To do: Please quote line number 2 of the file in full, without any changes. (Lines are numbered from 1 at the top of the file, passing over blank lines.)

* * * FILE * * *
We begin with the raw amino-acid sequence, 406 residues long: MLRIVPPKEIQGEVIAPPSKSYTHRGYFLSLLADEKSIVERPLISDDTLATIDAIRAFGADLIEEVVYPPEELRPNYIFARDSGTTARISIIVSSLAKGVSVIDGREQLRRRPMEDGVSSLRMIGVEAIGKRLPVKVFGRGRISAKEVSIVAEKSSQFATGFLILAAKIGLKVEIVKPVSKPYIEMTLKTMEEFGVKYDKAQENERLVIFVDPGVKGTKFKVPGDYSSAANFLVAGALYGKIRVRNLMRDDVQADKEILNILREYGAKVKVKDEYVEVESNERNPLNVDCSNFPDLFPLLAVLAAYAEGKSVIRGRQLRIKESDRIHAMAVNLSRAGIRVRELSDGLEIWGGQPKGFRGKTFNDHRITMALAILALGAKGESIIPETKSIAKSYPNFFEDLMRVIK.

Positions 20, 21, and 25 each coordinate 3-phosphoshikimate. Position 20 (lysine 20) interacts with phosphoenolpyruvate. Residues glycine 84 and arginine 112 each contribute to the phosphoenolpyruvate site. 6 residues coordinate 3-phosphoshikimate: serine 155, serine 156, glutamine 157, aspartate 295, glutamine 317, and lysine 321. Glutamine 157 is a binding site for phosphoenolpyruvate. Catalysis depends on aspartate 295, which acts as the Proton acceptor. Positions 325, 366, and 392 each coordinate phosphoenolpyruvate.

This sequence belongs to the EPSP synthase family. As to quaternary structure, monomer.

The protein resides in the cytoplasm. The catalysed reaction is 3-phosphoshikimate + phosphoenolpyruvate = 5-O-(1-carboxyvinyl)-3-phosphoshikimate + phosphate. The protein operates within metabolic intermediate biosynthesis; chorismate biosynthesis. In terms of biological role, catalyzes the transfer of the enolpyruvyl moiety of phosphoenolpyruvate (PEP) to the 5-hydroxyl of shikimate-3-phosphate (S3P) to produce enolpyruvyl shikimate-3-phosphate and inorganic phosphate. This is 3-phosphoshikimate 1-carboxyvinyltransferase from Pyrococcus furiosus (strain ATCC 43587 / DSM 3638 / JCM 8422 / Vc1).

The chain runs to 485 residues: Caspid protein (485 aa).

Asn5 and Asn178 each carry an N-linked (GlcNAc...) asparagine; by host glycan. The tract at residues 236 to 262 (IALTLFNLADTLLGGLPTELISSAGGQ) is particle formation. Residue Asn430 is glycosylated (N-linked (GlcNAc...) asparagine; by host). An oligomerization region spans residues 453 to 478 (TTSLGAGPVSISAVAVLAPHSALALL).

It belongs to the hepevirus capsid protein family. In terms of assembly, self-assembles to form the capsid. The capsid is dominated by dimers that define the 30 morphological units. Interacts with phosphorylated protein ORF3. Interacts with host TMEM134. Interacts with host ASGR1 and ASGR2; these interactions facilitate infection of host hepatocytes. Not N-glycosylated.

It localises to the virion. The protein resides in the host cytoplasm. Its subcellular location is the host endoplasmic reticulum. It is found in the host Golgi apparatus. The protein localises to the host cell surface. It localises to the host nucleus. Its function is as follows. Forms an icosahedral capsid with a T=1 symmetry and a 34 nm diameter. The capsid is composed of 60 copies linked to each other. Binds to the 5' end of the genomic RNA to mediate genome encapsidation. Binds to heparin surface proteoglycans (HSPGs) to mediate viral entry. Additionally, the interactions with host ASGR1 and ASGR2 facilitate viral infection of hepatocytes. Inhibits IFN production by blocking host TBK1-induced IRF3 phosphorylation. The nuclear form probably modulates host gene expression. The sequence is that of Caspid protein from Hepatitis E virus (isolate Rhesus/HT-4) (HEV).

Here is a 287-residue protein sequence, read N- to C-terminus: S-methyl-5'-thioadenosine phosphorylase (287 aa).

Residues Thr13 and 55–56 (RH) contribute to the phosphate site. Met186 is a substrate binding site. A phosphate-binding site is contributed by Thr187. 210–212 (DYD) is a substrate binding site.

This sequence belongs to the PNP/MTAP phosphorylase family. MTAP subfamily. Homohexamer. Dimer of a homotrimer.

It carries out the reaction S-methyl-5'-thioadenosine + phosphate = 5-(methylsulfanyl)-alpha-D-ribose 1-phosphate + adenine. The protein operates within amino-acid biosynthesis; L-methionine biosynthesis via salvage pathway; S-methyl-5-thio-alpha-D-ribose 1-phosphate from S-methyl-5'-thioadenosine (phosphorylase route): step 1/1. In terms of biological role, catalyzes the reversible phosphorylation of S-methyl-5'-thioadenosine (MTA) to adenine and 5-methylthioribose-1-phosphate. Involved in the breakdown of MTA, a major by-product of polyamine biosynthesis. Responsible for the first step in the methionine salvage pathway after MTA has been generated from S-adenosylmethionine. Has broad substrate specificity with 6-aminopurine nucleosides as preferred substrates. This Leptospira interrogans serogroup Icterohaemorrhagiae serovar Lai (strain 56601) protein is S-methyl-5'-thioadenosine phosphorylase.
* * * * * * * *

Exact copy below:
Positions 20, 21, and 25 each coordinate 3-phosphoshikimate. Position 20 (lysine 20) interacts with phosphoenolpyruvate. Residues glycine 84 and arginine 112 each contribute to the phosphoenolpyruvate site. 6 residues coordinate 3-phosphoshikimate: serine 155, serine 156, glutamine 157, aspartate 295, glutamine 317, and lysine 321. Glutamine 157 is a binding site for phosphoenolpyruvate. Catalysis depends on aspartate 295, which acts as the Proton acceptor. Positions 325, 366, and 392 each coordinate phosphoenolpyruvate.